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Make a Sundial Science Project



This article has information and instructions on how to make a sundial science project in two different ways. Keep reading for ideas and directions on how to make two sundial science projects. These sundial projects may be used for science fairs.

Introduction

This project presents two ways to make a sundial.

To extend the project, you can consider the following:

  • Explore ways to make your sundial easier to read (hint: consider adding more specific indicators and/or changing materials).
  • Locate your sundial in a place in which it can stay throughout the year. Notice what happens as the sun moves with the seasons. Adjust your sundial accordingly.
  • Consider the usefulness of a sundial versus a watch or clock. Make a case for each one.
  • Figure out a plan for a sundial that would work throughout the year.
  • Consider what other natural clues can help you know about the time of day when its cloudy and your sundial isn’t working. (Hints: behaviors of birds, flowers, bats, etc.)

Make a Sundial I

In this project, students build a simple sundial.

Materials

  • A 7 inch (17.75 cm) stick or dowel
  • 12 similarly sized small stones
  • An area about 2 by 3 feet (.6 x .9 m)
  • Optional: a small piece of board with a circular hole drilled in it for the dowel or stick to stand up in if your sundial is not on grass or dirt.
  • Timer set to go off every hour just before the hour

Directions

  1. Find a place for the sundial that receives full sun and has enough room.
  2. Set up the stick or dowel by shoving it into the ground or setting it in hole in the board.
  3. Decide what hours of the day your sundial clock will start and end at. Then, set the timer. Each time the timer rings, go to the sundial and place a rock at the end of the stick’s shadow. Depending on when you start your project, it may take you several days to get your sundial set.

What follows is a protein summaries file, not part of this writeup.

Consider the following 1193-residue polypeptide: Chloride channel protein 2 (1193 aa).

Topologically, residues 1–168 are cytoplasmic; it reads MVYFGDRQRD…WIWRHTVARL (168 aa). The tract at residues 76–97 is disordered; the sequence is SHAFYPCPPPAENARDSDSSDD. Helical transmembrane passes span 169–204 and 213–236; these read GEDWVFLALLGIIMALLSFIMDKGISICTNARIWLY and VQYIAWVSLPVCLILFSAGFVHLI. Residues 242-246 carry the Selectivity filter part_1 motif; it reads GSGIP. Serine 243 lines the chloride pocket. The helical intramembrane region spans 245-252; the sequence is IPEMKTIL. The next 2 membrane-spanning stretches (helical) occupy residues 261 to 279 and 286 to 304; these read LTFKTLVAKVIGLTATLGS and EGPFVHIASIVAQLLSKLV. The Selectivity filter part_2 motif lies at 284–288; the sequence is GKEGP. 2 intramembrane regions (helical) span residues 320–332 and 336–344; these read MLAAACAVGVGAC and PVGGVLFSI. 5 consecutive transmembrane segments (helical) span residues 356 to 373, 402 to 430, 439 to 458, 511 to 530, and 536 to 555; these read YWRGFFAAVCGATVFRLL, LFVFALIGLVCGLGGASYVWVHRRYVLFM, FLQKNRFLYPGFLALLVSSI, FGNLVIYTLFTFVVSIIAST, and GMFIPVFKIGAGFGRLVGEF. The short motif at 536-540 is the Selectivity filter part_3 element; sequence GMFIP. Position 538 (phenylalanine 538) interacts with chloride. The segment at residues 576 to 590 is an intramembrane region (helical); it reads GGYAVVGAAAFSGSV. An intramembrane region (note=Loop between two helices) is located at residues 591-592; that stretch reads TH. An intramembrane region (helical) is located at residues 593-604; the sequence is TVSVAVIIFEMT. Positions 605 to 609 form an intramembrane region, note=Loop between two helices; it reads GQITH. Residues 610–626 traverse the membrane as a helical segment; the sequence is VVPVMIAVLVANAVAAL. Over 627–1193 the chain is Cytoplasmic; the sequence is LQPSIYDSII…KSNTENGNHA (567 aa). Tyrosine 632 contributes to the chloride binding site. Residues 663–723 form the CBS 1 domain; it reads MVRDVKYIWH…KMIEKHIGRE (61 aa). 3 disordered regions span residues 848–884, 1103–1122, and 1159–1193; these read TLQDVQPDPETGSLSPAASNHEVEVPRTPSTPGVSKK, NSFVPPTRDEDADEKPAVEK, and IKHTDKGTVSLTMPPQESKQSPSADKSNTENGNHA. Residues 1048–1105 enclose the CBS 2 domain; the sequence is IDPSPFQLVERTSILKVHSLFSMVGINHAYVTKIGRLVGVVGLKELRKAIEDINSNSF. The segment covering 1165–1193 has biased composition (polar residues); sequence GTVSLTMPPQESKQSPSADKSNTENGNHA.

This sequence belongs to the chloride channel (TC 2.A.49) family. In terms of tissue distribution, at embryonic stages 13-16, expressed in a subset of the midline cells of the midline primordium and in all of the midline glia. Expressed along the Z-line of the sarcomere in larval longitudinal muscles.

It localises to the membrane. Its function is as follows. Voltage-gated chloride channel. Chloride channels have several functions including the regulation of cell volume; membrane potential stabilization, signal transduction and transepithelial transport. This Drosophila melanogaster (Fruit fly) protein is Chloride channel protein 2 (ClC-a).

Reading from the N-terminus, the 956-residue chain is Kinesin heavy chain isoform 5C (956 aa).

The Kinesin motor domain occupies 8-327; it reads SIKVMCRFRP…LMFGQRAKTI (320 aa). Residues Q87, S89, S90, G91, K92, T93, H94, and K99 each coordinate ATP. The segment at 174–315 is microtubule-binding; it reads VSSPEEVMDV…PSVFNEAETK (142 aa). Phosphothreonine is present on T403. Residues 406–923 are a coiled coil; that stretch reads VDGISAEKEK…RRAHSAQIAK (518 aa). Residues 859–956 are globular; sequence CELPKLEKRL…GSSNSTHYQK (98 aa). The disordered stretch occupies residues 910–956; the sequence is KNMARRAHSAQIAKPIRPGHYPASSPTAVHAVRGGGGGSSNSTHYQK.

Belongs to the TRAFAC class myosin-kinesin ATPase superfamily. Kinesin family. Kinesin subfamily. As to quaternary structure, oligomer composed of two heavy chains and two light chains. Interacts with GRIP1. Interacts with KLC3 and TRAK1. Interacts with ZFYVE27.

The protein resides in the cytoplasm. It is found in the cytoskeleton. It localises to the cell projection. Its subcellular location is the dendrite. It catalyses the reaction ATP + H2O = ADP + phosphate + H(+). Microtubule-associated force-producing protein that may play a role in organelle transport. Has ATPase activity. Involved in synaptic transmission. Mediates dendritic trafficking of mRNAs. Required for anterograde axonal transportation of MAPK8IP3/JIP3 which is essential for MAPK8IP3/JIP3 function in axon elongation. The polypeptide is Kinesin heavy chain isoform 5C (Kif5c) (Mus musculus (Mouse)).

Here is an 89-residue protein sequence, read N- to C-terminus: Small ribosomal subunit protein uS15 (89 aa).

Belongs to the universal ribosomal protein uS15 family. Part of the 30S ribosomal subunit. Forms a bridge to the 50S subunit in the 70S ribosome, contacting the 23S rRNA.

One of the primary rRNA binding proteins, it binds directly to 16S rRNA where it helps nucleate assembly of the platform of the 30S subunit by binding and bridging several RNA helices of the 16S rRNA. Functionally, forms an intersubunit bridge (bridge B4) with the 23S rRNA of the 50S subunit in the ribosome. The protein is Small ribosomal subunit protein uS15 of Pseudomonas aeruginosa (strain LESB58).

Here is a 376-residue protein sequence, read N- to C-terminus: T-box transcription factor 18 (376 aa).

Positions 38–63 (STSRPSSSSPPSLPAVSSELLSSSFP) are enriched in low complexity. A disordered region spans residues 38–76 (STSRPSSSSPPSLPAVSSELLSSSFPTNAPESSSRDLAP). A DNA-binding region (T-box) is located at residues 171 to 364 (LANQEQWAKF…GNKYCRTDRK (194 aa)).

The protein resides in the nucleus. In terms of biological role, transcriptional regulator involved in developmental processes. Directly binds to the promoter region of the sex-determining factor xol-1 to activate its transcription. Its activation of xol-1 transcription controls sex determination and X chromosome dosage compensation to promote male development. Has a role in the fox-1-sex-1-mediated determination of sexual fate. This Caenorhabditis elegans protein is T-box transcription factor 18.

4. Test your sundial by looking at it and trying to tell the time instead of looking at a watch or clock. How close do you come?

Make a Sundial II

In this project, students construct a sundial that is portable. The construction element of this project is more complicated than for the first sundial.

Materials
A shipping box or cardboard envelope, or an empty cereal box, or other thin cardboard

  • A ruler
  • A protractor
  • A board that is about 1 x 1 ft (.3 x .3 m)
  • Adhesive or small carpet tacks and a hammer
  • Scissors or other cutting device
  • Pencil
  • Indelible marker or pen
  • Compass

Directions

  1. Using a right angle at the edge of the cardboard, measure 6 inches (15.25 cm) along each edge and mark.
  2. Using the ruler as a straight mark for cutting and cut, or simply cut the diagonal between the two marks.
  3. Place the triangle that you’ve cut flat on the table with the right angle to your right, and one of the six-inch sides facing you.
  4. Measure one inch (2.5 cm) into the triangle from the side facing you in two places and using the straight edge, draw a pencil line parallel to the edge facing you.
  5. Make a sharp fold on that line, lifting up the edge facing you to do so.
  6. Place the board in front of you. Place the folded section flat against the board, lining up the right angle of the triangle with the right edge of the board and putting the triangle halfway between the front and the back of the board. Tack it in place with the tacks, or glue it or tape it.
  7. Place the sundial outside in a sunny spot. Position it so that the high point of the triangle and the side of the board that it’s on face south, as indicated by the compass.
  8. Decide what hours of the day your sundial clock will start and end at. Then, set the timer. Each time the timer rings, go to the sundial and stand on the south side. Look at the side of the shadow that is nearest to you (unless it is noon, in which case the shadow will be pretty much a line) and mark the spot where that side of the shadow intersects with the edge of the board with the time. Write small. Depending on when you start your project, it may take you several days to get your sundial set.
  9. Test your sundial by looking at it and trying to tell the time instead of looking at a watch or clock. How close do you come?